Drawing on students' reading experience also helps them understand how easily they can lose readers' attention. Ask how many of them have skipped over an article when the first paragraph or two didn't seem interesting? How many have skipped a newspaper or magazine item completely because the headline or title didn't appeal to them? Readers take only a few seconds to make up their minds to read newspaper and magazine articles. But once the reader is started, only a few errors can change the reader's mind about finishing an article.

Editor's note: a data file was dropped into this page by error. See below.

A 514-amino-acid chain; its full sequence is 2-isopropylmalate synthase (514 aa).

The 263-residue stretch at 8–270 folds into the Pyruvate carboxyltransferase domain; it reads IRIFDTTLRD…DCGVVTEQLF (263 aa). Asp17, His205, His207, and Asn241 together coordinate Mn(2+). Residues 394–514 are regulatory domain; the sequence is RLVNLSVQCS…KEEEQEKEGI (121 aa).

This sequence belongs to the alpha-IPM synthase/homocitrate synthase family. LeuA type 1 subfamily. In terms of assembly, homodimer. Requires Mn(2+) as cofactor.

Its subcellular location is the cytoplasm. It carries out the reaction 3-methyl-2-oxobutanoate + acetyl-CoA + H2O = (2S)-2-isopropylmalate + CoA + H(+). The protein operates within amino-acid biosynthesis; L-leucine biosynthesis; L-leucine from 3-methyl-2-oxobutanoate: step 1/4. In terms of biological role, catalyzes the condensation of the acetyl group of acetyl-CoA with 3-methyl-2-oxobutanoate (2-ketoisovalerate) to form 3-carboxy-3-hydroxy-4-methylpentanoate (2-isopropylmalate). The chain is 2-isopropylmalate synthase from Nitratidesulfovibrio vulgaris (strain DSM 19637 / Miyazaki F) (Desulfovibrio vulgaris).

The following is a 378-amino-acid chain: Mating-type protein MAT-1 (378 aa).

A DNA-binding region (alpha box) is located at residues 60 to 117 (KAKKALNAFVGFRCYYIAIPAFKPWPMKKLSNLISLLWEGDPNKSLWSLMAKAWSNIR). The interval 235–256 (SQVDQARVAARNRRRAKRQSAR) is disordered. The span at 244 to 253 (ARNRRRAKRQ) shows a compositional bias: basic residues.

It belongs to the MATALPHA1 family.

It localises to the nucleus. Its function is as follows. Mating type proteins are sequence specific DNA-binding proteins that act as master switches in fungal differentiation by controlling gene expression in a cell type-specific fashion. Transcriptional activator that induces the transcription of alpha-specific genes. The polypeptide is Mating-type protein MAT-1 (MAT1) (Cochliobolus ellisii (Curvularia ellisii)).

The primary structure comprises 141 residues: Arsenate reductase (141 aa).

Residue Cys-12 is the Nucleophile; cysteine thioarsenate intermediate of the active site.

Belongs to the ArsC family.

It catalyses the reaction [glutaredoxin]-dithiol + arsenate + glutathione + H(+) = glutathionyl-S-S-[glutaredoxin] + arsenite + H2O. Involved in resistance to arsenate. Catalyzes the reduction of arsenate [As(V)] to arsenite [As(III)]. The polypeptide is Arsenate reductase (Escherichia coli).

Reading ease is one of the key features that keeps readers going through a text. If sentences are hard to read, readers often get bored. If errors confuse readers, some will stop reading rather than work to figure out the meaning behind the garbled sentences.
So if students want to communicate with their readers - all the way through a text - then students need to be sure to give readers a text that doesn't distract or confuse. And that means editing carefully and proofreading for correctness.